It seems everywhere we go, towns and cities are turning back towards their waterways. New or re-energized walkways/bikeways are popping up along rivers, lakes or other water features. In our travels out West we had an opportunity to visit several, some of which were quite a surprise.
Idaho Falls, along the Snake River, has a very neat walkway near their downtown, showcasing their namesake waterfall. Below is a view from one of the bridges.
The waterfall is a bit odd, consisting of a dam that diverts water to pour over a long ledge. It is altered from its natural state, but is still quite pretty.
The benches are unique and artistically designed.
There were a LOT of people enjoying the walk on a warm summer evening. The only thing it seemed to lack was access to local businesses. There were a couple of restaurants in the area, but otherwise the link to any centralized downtown area was limited. I’m not sure what Idaho Falls has in the way of a downtown, so perhaps that was it. It was definitely worth an evening walk in any event.
After experiencing an amazing trip to Yellowstone and Grand Teton, we ended up in the Red Desert region of Wyoming. The tiny town of Green River had a surprisingly large and pleasant river walkway along its namesake river.
Nearby Rock Springs is an energy industry town with a small usually dry waterway called Bitter Creek (pronounced ‘crick’) passing through it. Bitter Creek does not have a walkway, but there was discussion in town on working on restoring the little ‘crick’ and possibly putting a path in at some point. The spring the town was named after is apparently now dry, due to modifications in hydrology associated with nearby coal mining. We did, though find a little park with a rain garden/bioswale type setup right next to a shopping complex. The area had just had several unusually heavy bouts of summer rain, so there was plenty of water here. Oddly, there was what appeared to be a muskrat hanging out in the water. It wasn’t easy to see how it found its way there since there wasn’t clear connectivity to other waterways that would support muskrats. I suppose nature finds a way – maybe it crawled up the culvert from Bitter Creek.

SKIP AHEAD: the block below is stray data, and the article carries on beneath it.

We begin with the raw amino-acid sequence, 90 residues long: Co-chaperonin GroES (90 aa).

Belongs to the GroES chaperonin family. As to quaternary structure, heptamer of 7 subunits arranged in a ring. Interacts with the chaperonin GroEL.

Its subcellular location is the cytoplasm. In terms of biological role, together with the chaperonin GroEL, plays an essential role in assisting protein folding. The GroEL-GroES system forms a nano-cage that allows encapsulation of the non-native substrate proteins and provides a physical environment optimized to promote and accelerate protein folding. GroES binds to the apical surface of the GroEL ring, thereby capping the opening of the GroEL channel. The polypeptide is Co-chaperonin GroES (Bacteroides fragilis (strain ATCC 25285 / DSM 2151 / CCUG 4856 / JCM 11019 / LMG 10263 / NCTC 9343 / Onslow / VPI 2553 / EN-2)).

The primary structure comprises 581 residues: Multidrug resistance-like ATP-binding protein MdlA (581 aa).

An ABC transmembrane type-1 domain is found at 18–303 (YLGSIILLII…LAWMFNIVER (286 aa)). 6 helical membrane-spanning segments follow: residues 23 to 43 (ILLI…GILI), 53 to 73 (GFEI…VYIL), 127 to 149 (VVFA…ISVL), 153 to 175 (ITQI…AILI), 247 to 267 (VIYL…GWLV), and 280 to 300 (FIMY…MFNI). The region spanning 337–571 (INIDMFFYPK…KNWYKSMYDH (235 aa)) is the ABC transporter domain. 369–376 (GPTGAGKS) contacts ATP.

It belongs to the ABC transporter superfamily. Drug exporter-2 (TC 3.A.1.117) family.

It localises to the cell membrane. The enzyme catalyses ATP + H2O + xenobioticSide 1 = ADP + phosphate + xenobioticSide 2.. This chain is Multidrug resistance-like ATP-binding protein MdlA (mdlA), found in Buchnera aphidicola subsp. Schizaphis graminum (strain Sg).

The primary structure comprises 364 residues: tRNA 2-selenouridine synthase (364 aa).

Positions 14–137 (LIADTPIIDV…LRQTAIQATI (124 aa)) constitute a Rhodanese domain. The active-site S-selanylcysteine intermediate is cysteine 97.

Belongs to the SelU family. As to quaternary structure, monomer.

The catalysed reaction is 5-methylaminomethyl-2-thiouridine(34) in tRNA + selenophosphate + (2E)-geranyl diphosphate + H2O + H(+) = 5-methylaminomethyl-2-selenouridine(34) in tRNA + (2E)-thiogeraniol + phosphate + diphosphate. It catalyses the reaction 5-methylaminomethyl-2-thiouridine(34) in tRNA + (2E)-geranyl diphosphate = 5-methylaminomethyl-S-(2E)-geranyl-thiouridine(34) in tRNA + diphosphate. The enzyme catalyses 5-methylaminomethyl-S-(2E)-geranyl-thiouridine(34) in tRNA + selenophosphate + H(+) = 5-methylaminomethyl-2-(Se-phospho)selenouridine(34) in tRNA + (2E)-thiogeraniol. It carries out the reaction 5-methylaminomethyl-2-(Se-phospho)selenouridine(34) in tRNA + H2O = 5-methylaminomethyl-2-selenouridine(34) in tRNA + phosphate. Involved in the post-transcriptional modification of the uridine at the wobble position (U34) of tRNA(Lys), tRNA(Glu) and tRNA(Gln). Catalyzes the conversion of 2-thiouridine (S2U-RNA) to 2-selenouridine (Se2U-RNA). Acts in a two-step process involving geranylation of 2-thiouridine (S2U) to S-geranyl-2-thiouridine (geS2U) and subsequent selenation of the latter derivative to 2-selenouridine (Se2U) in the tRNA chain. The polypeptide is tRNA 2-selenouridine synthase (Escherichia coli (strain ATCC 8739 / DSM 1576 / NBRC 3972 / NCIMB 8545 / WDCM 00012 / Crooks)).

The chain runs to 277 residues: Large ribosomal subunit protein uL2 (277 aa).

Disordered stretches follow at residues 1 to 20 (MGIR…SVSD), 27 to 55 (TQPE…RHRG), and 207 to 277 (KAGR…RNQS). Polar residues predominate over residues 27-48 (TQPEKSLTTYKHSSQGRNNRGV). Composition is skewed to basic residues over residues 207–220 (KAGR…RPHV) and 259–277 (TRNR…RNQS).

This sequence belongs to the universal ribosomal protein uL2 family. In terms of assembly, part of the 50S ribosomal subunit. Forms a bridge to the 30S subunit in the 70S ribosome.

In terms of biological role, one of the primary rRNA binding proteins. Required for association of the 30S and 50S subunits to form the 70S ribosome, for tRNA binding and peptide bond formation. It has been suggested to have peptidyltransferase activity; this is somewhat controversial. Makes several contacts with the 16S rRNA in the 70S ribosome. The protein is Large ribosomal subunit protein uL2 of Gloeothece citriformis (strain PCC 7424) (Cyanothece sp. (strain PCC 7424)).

Telluride is a mining-turned-ski town in a beautiful Colorado setting. With the tourism industry making up the majority of the economy, it’s no surprise there was plenty in the way of parks and places to enjoy the San Miguel River and its tributaries. They aren’t as urban as some of the others I’ve mentioned, but nor are they wilderness. All seemed to be abundantly enjoyed by locals and tourists alike.
Of course, there were notable omissions too. The town of Mesquite, Nevada is along the Virgin River but there was no apparent way to see the river, as the town was more focused on gambling and golf. More glaring and disappointing of course is southern California. We spent some time in Torrance, my ‘home’ town, since many family and friends are in the area. The waterway nearest my home is now called the Dominguez Channel. Its previous name was that of a racial slur I will not repeat here – an example of hatred towards people and the waterway both. Here’s what that disappointment now looks like, photo courtesy of LA County Department of Public Works: with more photos here. There are few places to even see it, and my spot where I used to peer into the channel as a child is now fenced off and smothered in sickly oleanders. I’m guessing even if it did have some sort of walkway it wouldn’t be much of a hit, as simply exists as one of the world’s largest gutters. Restoration of any sort seems unlikely. It is treated as trash and as such isn’t even really considered as a place to spend time. In Torrance there is no way to escape the concrete and lawns. There is a tiny 40 acre marsh – Madrona Marsh – but the gate is locked much of the time, and unlike my teenage senf I am no more inclined to jump the large fence. I suppose the walkway along the beach counts for something, but it runs between a solid like of multi million dollar houses and the sand which is literally combed and sifted to make sure it is manicured (and free of litter, I suppose). One would be hard pressed to find a native plant there, too. I remember at one point some were planted to help feed a declining endangered butterfly species, and the rich people nearby whined and cried because they didn’t like the vegetation looking different than their beloved lawns and iceplant. The native plants, and with them the butterfly, are probably gone now. Perhaps I’m wrong and someone reconsidered, but I doubt it. Unlike the hardscrable mining towns of Wyoming, the wealthy ‘environmentalists’ of Torrance and Manhattan Beach can’t be bothered to tend their own backyards. They’re too busy fussing over what people in Wyoming are doing, I suppose. And it shows. I passed through some of the natural gas and oil fields while in the Red Desert, and while I do feel strongly that we need to stop using fossil fuels as soon as possible, the ‘ruined’ desert around them is a heck of a lot better off than the South Bay region of LA. In fact I’d take a day in the oil field over a day on Torrance Beach Boardwalk without a second thought.